Rockford police turn tragedy into lesson
date posted: 4/6/2009

ROCKFORD, IL - On a sunny Sunday afternoon last summer, Rockford police officers Mark Honzel and Susan Bubik came across a crime scene like none other in their 16 and 17 years in law enforcement.

An 8-year-old boy, Taevius “Tay” Coleman, lay motionless against a fence line, a large gunshot wound to the side of his chest. People were gathering around, some were screaming. A pistol-grip shotgun was on the ground nearby. The officers checked the boy for a pulse. They performed CPR until an ambulance came and took the boy away. Moments later, news would come that the Haskell Year-Round Academy third-grader was dead. Officers also would learn that the accidental shooter was another 9-year-old boy, a friend of Taevius who found the gun hidden under a plastic bag near a Dumpster where the two boys were playing. It was left there by a man, police said, who had been kicked out of his apartment that morning and planned to come back for it later.

That night at home, Honzel, the father of two young daughters, sat in front of his computer trying to make sense of the tragedy. He typed in the words “gun safety education” into a search engine.

On Friday, eight months and $2,700 later, Honzel and Bubik were at Haskell Year-Round Academy in front of Taevius’ classmates presenting the Eddie Eagle GunSafe Program in honor of Taevius, and to educate other children on what to do if they find a gun in their homes or outside. To their knowledge and that of community services Sgt. Marc Welsh, no such program has been presented to Rockford area children in more than a decade.

The children received worksheets and an activity book before the day of the presentation and watched a video about gun safety that taught them Eddie Eagle’s signature dance and message: “Stop. Don’t Touch. Leave the area. Tell an adult.”

On Friday, they shared what they learned and got a special visit from Eddie Eagle, Bubik in the official Eddie Eagle costume.

“I liked his feathers. They were so comfortable. Like a bed,” said Jason Grimmett, a third-grader at Haskell. Grimmett, 9, said he likes doing the Eddie Eagle dance and that he’s learned a lot about guns in the past week.

“You shouldn’t touch them because they could go off,” he said.

Classmate Nyquolis Coley said he remembers the day last summer when he saw Taevius’ name in the newspaper. It made him want to cry.

“He was a good friend,” Coley said. “It made me sad.”

Coley said he was so excited to meet Eddie Eagle he almost fell over.

“It was so cool,” he said. “I can do the whole dance.”

The students’ teacher, Shawn Galvin, said he’s pleased with the way his students have responded to the lesson. Many still talk about Taevius, he said.

“Taevius was a great kid. He was a great student,” Galvin said. “They wanted to do well on their ISAT tests for Taevius because he was such a top student, and they didn’t want to let him down.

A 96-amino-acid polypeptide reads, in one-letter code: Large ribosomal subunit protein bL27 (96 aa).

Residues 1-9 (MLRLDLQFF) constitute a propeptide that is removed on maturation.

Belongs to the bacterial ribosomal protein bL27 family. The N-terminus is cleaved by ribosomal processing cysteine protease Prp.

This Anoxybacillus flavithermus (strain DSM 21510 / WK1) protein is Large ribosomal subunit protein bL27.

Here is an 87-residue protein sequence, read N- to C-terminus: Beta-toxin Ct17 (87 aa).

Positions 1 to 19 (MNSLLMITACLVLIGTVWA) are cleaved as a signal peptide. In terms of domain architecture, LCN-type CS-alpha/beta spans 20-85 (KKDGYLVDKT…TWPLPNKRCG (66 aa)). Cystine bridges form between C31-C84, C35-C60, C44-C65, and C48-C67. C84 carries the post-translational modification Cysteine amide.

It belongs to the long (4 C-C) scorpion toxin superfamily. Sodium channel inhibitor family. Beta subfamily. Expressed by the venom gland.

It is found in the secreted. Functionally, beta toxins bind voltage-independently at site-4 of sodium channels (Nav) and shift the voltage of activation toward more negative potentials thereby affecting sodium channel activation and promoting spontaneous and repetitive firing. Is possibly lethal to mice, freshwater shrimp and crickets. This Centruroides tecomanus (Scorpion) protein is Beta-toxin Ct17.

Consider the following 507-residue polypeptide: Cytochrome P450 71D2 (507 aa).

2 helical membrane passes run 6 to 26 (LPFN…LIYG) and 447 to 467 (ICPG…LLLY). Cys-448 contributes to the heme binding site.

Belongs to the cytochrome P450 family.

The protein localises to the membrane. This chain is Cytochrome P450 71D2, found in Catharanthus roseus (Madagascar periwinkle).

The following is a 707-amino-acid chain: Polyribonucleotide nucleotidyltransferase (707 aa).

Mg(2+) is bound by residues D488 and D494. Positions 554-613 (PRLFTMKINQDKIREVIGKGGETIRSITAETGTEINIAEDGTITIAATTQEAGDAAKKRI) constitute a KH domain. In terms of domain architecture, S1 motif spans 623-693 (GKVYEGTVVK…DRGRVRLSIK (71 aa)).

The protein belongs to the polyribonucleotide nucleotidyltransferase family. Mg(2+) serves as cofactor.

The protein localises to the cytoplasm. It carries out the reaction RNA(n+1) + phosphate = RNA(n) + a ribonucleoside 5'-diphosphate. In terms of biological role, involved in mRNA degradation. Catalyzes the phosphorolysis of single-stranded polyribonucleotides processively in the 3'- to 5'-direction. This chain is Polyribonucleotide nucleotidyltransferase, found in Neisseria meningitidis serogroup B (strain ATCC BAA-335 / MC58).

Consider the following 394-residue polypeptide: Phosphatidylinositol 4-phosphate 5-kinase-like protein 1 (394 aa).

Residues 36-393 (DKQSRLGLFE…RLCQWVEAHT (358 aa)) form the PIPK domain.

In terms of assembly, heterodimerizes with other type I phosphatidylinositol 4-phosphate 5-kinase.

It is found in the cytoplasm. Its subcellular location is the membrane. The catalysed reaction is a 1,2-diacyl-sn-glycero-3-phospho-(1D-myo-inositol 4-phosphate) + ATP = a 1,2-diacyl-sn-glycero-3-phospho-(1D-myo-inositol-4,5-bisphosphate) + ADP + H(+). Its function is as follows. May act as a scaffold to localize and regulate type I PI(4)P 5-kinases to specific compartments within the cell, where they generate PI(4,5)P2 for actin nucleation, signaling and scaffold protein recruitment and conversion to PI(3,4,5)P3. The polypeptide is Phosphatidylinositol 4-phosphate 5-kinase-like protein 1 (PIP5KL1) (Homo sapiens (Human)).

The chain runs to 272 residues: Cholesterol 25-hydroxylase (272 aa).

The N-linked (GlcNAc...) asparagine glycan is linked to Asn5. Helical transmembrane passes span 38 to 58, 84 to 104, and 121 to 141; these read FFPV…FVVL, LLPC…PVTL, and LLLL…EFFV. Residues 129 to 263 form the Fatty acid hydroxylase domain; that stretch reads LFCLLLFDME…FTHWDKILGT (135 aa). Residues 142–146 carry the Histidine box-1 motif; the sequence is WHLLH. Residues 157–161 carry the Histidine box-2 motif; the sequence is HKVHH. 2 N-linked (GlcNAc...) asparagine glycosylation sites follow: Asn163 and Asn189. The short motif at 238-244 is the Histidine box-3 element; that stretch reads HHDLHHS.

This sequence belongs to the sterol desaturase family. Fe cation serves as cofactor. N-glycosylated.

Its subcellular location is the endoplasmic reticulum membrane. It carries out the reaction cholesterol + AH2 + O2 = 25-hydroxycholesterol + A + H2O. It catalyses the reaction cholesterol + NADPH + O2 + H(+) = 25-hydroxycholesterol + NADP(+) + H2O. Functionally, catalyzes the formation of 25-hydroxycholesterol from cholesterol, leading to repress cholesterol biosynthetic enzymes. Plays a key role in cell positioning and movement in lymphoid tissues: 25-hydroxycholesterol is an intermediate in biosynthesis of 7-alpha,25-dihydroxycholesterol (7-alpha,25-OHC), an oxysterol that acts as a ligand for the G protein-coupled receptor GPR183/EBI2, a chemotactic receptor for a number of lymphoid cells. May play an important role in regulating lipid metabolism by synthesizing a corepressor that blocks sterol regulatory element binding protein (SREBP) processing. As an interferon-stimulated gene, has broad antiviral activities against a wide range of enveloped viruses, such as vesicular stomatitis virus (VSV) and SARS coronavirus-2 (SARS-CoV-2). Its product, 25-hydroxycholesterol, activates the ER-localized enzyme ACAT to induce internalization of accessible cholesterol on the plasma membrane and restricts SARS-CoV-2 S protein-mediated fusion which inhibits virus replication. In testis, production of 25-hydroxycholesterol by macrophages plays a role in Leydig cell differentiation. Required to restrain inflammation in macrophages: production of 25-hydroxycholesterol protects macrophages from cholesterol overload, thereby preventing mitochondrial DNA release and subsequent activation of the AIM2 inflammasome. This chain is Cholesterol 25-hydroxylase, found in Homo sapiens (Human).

... I think it’s good to try to help the children learn from what happened and try to stop it from happening again.”

Honzel and Bubik spent the day visiting classes at Haskell Year-Round Academy. They hope to give the presentation to other schools and groups."

The program is all but paid for now. Police and fire unions, medical facilities, area churches and service clubs helped raise the $2,700 to buy the eagle costume. So far, the materials, which were supposed to cost a nominal fee, have been sent for free, Honzel said.

Staff writer Corina Curry can be reached at or 815-987-1371.

About the program
The Eddie Eagle GunSafe Program is a gun safety curriculum offered through the National Rifle Association that teaches children pre-K through third grade that guns are dangerous and shouldn’t be touched.

The program is available to teachers, police officers or any adults wanting to teach children to stay away from guns.

According to the NRA, the program has been taught to more than 21 million children in all 50 states since 1988.

The program uses no firearms besides the images of guns seen in an animated video that tells the story of children in different situations — playing at home and in a park — where they may come across a gun. In the video, Eddie Eagle shows up and tells the children what they should do: Stop. Don’t Touch. Leave the area. Tell an adult.

The program’s curriculum consists of worksheets, an activity book and a certificate that children receive after learning the gun safety lesson. It concludes with a visit from the program’s mascot, Eddie Eagle.

Rockford police are making the program available to teachers or adults in the area who are interested in passing the life-saving message along to children.

For more information, contact Sgt. Marc Welsh at 815-987-5041.

For more information about the Eddie Eagle GunSafe Program, visit

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